Monday, March 7, 2011

Joe Cain the man that revived Mardi Gras in Mobile after the Civil War

Joe Cain in Mobile ca. 1866 as "Slacabamorinico"

Yesterday in Mobile was Joe Cain Day named after Joseph Stillwell Cain, Jr. (Joe Cain) (October 10, 1832 – April 17, 1904) Cain is credited with the rebirth of Mardi Gras celebrations in Mobile, Alabama, stopped due to the Civil War. In 1867, following the American Civil War and while Mobile was still under Union occupation, Joe Cain paraded through the streets of Mobile, dressed in improvised costume depicting a fictional Chickasaw chief named Slacabamorinico. The choice was a backhanded insult to the Union forces in that the Chickasaw tribe had never been defeated in war. Joe was joined by six other Confederate veterans, parading in a decorated coal wagon, playing drums and horns, and the group became the "L. C. Minstrel Band", now commonly referred to as the "Lost Cause Minstrels" of Mobile.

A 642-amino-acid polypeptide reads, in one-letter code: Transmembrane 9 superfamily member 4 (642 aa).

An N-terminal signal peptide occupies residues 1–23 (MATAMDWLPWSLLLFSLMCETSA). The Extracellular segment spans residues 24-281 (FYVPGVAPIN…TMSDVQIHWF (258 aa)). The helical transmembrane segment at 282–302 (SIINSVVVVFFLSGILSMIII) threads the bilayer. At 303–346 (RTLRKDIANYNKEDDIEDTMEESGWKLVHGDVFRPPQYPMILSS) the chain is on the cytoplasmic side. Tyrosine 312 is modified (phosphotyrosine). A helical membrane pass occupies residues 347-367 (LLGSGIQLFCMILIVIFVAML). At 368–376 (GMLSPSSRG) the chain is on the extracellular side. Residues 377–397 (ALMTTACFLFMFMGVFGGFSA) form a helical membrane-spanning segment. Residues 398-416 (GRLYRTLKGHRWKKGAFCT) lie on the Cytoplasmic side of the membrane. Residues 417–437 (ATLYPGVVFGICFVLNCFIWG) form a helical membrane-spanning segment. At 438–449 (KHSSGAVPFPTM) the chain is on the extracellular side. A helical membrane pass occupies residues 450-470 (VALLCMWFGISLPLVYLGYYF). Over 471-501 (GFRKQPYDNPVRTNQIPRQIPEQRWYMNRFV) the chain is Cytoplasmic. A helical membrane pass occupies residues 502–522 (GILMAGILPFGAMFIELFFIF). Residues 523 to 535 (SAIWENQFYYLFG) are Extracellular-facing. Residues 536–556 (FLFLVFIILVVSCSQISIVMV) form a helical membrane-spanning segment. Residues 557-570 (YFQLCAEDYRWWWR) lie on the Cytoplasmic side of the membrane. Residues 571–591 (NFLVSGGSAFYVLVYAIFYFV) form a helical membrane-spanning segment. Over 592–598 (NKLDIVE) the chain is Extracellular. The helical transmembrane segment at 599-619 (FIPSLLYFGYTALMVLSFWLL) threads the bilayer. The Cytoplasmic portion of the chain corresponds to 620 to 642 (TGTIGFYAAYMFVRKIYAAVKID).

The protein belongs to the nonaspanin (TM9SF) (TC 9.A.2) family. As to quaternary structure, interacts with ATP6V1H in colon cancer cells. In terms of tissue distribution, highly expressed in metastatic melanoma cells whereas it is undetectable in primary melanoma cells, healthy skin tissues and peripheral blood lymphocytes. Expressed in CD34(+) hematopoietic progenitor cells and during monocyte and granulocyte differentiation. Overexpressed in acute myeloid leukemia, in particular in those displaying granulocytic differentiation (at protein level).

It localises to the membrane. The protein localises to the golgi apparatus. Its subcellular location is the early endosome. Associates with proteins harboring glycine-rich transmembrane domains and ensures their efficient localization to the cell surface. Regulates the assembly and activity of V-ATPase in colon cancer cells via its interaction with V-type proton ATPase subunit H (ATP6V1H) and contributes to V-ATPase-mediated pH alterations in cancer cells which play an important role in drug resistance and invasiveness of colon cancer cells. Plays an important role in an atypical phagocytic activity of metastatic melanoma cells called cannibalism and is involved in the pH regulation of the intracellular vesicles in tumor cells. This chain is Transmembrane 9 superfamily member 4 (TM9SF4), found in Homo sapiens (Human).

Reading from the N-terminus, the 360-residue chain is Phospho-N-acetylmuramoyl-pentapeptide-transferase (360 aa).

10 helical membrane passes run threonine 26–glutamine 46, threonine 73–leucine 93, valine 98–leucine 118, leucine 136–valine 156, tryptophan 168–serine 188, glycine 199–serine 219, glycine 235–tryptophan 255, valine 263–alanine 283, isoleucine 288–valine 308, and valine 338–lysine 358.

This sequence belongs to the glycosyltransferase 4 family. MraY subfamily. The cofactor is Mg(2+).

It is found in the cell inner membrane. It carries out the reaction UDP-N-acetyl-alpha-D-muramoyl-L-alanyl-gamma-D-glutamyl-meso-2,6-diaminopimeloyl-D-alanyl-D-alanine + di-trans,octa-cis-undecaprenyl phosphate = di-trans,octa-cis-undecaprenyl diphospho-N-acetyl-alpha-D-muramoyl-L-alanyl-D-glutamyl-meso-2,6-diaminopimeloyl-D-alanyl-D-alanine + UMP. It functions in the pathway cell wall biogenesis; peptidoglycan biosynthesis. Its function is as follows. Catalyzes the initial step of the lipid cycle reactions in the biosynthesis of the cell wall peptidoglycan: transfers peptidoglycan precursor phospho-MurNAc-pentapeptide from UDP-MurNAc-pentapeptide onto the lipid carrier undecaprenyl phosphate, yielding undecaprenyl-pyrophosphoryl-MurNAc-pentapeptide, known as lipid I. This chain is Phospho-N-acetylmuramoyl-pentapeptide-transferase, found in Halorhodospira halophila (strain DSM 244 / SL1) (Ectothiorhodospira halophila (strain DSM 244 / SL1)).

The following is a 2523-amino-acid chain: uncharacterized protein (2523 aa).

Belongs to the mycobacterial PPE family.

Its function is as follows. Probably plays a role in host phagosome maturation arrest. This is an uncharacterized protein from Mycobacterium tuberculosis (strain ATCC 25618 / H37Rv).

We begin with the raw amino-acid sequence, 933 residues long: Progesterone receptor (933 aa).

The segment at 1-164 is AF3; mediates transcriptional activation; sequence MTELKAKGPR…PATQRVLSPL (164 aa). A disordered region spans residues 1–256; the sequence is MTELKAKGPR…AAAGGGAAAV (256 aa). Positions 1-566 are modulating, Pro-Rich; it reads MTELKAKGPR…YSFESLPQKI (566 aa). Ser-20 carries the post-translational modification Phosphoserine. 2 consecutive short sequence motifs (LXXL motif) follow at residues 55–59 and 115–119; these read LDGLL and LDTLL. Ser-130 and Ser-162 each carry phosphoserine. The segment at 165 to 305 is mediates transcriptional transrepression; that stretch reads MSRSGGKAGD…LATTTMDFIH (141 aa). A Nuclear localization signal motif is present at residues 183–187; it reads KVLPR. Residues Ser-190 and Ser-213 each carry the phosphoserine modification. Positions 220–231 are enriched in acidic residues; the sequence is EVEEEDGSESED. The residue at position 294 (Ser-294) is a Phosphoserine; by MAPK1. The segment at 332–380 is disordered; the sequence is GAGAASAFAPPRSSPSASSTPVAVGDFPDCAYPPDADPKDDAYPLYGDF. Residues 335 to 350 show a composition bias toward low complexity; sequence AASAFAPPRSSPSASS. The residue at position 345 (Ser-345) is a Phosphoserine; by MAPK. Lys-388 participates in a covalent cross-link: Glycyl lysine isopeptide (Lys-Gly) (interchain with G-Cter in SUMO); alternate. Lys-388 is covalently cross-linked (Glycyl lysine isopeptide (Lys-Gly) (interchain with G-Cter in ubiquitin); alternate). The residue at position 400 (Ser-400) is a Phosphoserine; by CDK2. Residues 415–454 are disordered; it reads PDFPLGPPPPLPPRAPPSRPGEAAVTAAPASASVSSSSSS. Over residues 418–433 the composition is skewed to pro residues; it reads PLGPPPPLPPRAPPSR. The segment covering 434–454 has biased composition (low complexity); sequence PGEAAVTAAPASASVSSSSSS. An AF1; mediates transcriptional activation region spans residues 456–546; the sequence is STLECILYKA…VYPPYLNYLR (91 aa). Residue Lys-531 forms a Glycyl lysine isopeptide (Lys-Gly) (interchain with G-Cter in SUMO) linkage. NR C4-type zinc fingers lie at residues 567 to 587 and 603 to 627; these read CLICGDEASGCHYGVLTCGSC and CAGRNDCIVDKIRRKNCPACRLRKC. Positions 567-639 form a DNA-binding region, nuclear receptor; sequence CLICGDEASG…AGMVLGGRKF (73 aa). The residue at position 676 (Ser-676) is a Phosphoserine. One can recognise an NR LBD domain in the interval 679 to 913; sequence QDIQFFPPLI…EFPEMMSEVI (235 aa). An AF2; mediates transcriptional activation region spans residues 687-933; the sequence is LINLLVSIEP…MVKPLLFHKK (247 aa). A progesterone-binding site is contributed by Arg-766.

Joseph Stillwell Cain, Jr. was born on October 10, 1832, along Dauphin Street in Mobile, Alabama. He was a son of Joseph Cain, Sr. (1799-1856) and Julia Ann Turner (1795-1877). Joe Cain (junior) married Elizabeth Alabama Rabby (1835-1907). He helped to organize the T.D.S. (Tea Drinker’s Society), one of Mobile's mystic societies, in 1846; however, their banquets were part of Mobile's New Year's Eve celebrations, rather than being held on Mardi Gras day. Other groups had developed Mardi Gras parades, but the Civil War had brought them to a halt. Joe Cain knew however, that to openly voice any opposition to the occupation of Mobile by the Union troops would be viewed technically, as treason. The mental drain, however, had to be stopped, and the spirit and pride of the Mobilians has to be restored.